Patron Information

Get a Library Card

Stop by the library to fill out an application to get a library card. To get a card, the hopeful patron must present a photo identification and at least one proof of residence (a utility bill, a lease agreement, an envelope mailed to yourself). Minors must be accompanied by a parent or guardian. California has joined 20 regional libraries using the One Card Network; as of October 2013 only the WAGGIN library cards are valid (they feature a dog and wagon graphic). Using the WAGGIN card, a patron in good standing enjoys borrowing privileges at all member libraries. This is a project of the Washington County Library System; it includes select libraries in Fayette and Greene Counties. The updated cards are free and each will automatically link to our Overdrive electronic book database. Cards unused for three years automatically expire.

PASSWORD HINT: If you are renewing online you will need to log in to your account. The default password is the last four digits of the phone number you provided when you received your library card. If you changed this default and can't remember your password, simply click on the password reminder link.

Fast Fact: WAGGIN is an acronym for Washington and Greene Greater Information Network.

Kids & Teens

SCARLETT'S SUNSHINE - In memory of their young daughter, Scarlett's parents have helped to create a collection of materials to help comfort children and their families who are learning to live with loss. Materials from the Scarlett's Sunshine section in Peters Township Library are available to all, whether or not they live in the township or Washington County. The collection, new in April 2017, already features more than 25 books as well as a Sesame Street-themed DVD/storybook/parent guide kit, "When Families Grieve." Scarlett's parents are asking people to spread sunshine in her memory by doing a random act of kindness then sharing it at "BeTheSunshineForScarlett".

PERIODIC TABLE OF TECHNOLOGY: An instructive list detailing modern uses of boron, vanadium, chromium, gallium and each of the other elements.

JOBS FOR TEENS: Search by state or city to find links to employers and descriptions of those companies. Includes specifics about work permits, labor laws, interviewing tips and resume writing.

BULLYING RESOURCES - A Friend for Lakota: The Incredible True Story of a Wolf Who Braves Bullying, by Jim Dutcher and Jamie Dutcher, is the K-3 winner for 2017's PSLA Young Reader's Choice award. The authors suggest these resources to help discourage bullying:; StompOutBullying; and National Geographic Kids on Friends. The annual Young Readers Choice contest features 15 student-nominated titles in each of three age categories. The Pennsylvania School Librarian's Association sponsors the reading challenge.

CRUISE INTO KINDERGARTEN is an early learning program designed by our state librarians. The online site Cruise into Kindergarten offers an online board game, book lists and tips for encouraging your child to become an inquisitive reader. Copies of the brochure (which includes a paper version of the board game) are availabe in our library.

ONE BOOK, LOTS OF FAMILY FUN - My Cousin Momo by Zach OHora is the 2018 One Book choice. Set to arrive at our library in March, the story is about a flying squirrel whose arrival at his cousins' home causes eyebrows to raise, at first. Daniel Finds a Poem, by Micha Archer is the 2017 choice. Pairing carefully chosen words with tissue-paper and oil paint collage, Archer creates a gentle, lyrical world for Daniel and his animal friends to marvel over. (The 2016 choice, Kite Day: A Bear and Mole Story by Will Hillenbrand, continues to engage our young readers. The 2015 selection was David Pizzoli's picture book Number One Sam.) Reading aloud is one of the best activities you can do to prepare your child for school.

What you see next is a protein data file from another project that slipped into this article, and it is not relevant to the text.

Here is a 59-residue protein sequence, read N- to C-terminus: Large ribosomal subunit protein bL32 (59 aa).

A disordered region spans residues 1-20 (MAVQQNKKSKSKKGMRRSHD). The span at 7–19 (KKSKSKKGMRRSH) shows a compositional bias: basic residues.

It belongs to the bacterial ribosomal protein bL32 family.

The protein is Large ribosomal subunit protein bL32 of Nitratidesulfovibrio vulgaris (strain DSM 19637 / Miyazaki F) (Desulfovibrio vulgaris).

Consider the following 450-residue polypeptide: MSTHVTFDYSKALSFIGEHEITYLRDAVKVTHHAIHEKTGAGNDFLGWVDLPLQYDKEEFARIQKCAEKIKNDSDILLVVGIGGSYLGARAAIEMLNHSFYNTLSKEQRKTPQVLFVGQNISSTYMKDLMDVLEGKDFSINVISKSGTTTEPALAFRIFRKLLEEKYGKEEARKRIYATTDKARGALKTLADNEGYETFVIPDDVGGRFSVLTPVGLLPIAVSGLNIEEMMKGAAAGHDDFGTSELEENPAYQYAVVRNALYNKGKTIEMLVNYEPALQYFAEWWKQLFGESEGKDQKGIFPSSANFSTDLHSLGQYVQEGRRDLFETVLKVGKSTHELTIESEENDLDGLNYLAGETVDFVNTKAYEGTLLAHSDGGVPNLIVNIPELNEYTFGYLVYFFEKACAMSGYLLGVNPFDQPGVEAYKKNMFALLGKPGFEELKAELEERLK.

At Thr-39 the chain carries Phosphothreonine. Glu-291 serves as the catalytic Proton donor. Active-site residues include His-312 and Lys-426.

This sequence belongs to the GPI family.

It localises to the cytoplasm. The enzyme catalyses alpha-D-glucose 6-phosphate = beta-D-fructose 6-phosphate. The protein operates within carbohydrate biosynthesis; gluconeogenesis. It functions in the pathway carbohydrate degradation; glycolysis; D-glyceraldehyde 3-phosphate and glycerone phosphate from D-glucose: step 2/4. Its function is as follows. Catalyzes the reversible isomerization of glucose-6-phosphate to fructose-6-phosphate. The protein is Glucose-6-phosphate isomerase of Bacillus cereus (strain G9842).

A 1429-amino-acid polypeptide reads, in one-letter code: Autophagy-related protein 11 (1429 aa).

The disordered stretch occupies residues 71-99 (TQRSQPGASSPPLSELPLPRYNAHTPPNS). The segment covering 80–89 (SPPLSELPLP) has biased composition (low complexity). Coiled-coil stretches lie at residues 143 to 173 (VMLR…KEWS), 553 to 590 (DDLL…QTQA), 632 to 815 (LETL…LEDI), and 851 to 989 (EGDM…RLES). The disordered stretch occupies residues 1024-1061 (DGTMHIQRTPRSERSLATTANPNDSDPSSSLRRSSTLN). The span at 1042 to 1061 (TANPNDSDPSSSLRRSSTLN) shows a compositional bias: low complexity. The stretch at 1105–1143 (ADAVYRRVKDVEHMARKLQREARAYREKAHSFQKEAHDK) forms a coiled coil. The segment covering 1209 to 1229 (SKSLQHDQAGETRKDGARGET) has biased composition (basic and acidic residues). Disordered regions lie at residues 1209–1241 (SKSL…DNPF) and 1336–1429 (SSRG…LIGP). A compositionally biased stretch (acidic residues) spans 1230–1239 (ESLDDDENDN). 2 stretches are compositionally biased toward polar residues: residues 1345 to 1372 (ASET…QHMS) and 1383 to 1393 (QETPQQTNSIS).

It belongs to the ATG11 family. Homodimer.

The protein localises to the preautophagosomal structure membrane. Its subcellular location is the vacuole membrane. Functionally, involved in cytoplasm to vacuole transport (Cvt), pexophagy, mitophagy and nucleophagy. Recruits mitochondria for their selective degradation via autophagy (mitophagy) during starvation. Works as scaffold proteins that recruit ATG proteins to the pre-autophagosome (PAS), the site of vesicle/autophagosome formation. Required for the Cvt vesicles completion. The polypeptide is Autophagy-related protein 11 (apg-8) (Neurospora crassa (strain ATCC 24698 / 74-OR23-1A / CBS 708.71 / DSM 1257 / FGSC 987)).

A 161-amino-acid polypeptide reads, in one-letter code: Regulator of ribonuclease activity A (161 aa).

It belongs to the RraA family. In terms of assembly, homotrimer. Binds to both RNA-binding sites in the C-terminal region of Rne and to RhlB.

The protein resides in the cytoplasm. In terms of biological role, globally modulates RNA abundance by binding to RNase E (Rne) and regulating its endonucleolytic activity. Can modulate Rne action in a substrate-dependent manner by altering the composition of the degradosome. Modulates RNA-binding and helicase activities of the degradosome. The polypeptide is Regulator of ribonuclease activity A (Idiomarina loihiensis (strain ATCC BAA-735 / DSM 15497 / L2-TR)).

Make time to read aloud every day, using lots of expression while taking time to enjoy the pictures and asking thought-provoking questions. Before reading the book: Look at the cover, point out the title and author. Ask your child to tell you everything he or she knows about riding a bus and going to school. While reading the book: Occasionally run your finger under the words as you read them. Use facial expressions and vary your voice. Ask questions about the story. Have your child help you read the repeated phrases. After reading the book: Talk about the emotions the children in the story felt. Point out their expressions in the drawings.

The next step is to stop by your California Information Station to pick up an activity book outlining additional ideas, including games to play, activities to develop STEM (Science, Technology, Engineering, Math) Skills, and tips on safety and preparing for school. For information about the book and its creator, visit

YOUTH COMPUTER STATION - Visit a quiet corner of our sunny children's room to play (and learn) on our children's computer. The computer provides a myriad of games to encourage many skills and some games just for fun. Parents may also choose to use this work station themselves while their children read books, play with our puppet theatre or learning games, explore our interactive science display, or simply sit at a table to draw in a sunny room.

STOP HUNGER AND LEARN - Every correct answer you give while playing this online brain-building game earns ten grains of rice for the United Nations World Food program. Visit Free Rice.

GREAT SCHOOLS offers ten easy tips for inspiring children to make reading a part of everyday life. Great Schools Website.